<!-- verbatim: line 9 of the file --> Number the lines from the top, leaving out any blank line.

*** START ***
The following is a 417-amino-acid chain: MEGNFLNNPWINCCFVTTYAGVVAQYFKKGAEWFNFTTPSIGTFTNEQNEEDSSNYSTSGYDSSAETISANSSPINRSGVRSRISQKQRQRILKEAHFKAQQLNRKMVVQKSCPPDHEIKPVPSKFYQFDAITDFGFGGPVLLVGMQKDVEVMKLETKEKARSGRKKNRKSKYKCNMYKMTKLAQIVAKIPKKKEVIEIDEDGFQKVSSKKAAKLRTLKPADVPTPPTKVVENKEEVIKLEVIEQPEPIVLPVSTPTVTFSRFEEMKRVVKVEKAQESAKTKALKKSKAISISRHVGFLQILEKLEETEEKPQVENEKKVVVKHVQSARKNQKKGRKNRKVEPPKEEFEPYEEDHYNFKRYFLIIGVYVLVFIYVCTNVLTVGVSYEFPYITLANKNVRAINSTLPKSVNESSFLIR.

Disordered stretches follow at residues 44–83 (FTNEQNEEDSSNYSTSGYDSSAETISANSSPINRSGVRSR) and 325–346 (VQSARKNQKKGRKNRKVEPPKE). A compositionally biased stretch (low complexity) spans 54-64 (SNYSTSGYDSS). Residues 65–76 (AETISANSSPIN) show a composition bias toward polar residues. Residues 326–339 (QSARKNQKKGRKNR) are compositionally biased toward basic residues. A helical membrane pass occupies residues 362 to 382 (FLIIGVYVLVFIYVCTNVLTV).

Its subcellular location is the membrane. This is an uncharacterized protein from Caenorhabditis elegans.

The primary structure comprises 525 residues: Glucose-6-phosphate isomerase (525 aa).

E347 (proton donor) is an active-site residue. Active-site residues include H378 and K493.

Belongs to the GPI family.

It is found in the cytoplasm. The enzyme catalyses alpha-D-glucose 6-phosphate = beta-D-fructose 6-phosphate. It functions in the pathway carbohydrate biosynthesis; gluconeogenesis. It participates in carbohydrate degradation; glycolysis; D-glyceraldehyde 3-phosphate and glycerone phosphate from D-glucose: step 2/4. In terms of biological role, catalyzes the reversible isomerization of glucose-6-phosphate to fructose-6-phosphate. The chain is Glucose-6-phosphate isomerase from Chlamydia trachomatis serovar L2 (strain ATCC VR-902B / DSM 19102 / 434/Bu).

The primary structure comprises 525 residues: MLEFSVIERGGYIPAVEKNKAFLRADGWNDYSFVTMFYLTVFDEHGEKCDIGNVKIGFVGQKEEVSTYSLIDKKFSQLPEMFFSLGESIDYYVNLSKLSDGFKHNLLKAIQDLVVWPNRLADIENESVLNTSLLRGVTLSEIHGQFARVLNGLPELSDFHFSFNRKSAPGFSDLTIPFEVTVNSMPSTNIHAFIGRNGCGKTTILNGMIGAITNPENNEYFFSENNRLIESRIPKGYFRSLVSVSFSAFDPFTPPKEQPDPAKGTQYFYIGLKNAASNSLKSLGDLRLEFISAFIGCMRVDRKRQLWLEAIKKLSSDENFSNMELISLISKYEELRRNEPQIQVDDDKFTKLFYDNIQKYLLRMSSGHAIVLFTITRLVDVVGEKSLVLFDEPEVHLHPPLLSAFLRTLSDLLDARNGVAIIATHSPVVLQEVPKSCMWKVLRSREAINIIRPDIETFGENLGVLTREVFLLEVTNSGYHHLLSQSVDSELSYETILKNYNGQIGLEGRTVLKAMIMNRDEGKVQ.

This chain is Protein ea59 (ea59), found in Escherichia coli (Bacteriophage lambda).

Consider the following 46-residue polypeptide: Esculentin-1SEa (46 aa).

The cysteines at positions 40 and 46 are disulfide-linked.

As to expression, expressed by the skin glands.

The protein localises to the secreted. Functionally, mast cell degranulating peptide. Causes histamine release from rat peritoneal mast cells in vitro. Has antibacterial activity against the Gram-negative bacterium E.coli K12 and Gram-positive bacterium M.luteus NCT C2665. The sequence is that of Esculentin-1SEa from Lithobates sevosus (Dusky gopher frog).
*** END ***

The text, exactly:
This chain is Protein ea59 (ea59), found in Escherichia coli (Bacteriophage lambda).